If the computer you intend to run the disc on requires any particular drivers not normally included in Windows you may add them just below by selecting the appropriate files.
If you have previously created or have downloaded the ISO image you may select the final option to locate and begin recording the Password Reset Image. When you are done selecting everything you need you can hit ‘next’ to continue.
The Step 2 page allows you to select the location. As this was my first time creating an image I chose to save it as an iso that I could easily boot from inside of a Virtual Machine. You may also burn it to a disc or create a bootable flash drive.
Steps 3 and 4 don’t require input and will show the progress and results of the process.
Once you have a disc or drive prepared it’s time to put it to use. For my tests I used the same Operating System that I had created the image on. One important thing to note with the demo version is that it will only reset the password of ‘Demo12345’ so I had changed it to this prior to rebooting the system. After loading the disc you’ll be greeted by a small program window to help guide you through the process once again. As I had set a ‘Test’ password during creation I was required to input it before I was able to continue.
Once you have entered the password for the bootable media or if you have not set one you will see the program search for all supported Windows installations. If the PC has more than one installation they will be listed here and you may select the appropriate one.
Next we’ll see the Accounts page where we can select the needed account. After selecting the account you wish to reset you will be shown a small review section. There’s an important note here that you should consider before continuing. If the user has any files encrypted with Windows EFS they will not be accessible.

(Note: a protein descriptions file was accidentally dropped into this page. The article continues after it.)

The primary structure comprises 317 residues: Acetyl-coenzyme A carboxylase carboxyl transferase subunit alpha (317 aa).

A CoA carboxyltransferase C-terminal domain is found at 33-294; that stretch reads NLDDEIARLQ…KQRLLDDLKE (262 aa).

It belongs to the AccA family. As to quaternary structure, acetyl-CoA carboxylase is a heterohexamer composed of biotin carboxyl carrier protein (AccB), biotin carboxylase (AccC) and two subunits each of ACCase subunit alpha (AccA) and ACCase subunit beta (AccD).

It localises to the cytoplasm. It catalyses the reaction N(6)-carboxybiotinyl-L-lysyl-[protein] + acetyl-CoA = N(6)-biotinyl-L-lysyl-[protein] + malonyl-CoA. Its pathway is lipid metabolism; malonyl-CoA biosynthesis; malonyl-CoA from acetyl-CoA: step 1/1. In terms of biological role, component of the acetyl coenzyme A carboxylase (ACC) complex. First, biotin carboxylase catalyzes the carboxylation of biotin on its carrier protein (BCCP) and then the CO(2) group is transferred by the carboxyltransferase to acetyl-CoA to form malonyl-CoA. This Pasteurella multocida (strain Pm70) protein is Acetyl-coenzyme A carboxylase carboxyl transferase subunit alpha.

If you are willing to risk losing encrypted documents are sure there are none, then you may continue and the program will quickly execute the process and remove the existing password for the account.
After that is completed the only thing left to do was to remove the disc and reboot to find out if it had actually worked. My test was flawless and the system booted right into the user account without requiring a password or experiencing any issues.
The version I tested was ‘Windows Key‘ which is only able to reset the local Administrator passwords though there are two other types available. These are ‘Windows Key Professional‘ and ‘Windows Key Enterprise‘. The pro version adds support for Windows Server editions 2003 through 2013 along with the ability to reset other local accounts including Live ID. The Enterprise edition adds upon the Pro version by including the ability to reset Domain Administrator passwords as well.
The system requirements are:
1) Microsoft Windows Vista, Server 2003/2008/2012, or Windows 7/8
2) 1 GHz processor
3) 512 MB of RAM
4) 150 MB of free hard disk space
Conclusion and final thoughts:
For resetting the password of a Windows account it doesn’t get much simpler than this. While it certainly seems geared for use by home and small business owners it could still be useful in a corporate environment so it’s good to see that they have different versions available for each group.
The EFS files issue could be a problem for some people but as Windows normally prompts you to backup the certificate when activated I don’t think it’s a show stopper even if EFS was used and you have access to this backup. It should still be kept in mind before using this type of reset though.
Considering how the rest of the Password Recovery Kit works I’m surprised they haven’t created a disc option to allow brute forcing the Windows Account password in a fashion similar to ophcrack rather than just resetting it. While a reset is much faster and would likely be used more often, it would still be a nice ability to have for those users who might have EFS encrypted documents but are unsure about having a cert backup.
Easy to use step-by-step wizard
Quick and effective
No support for WinPE from WAIK or ADK on the version I tested.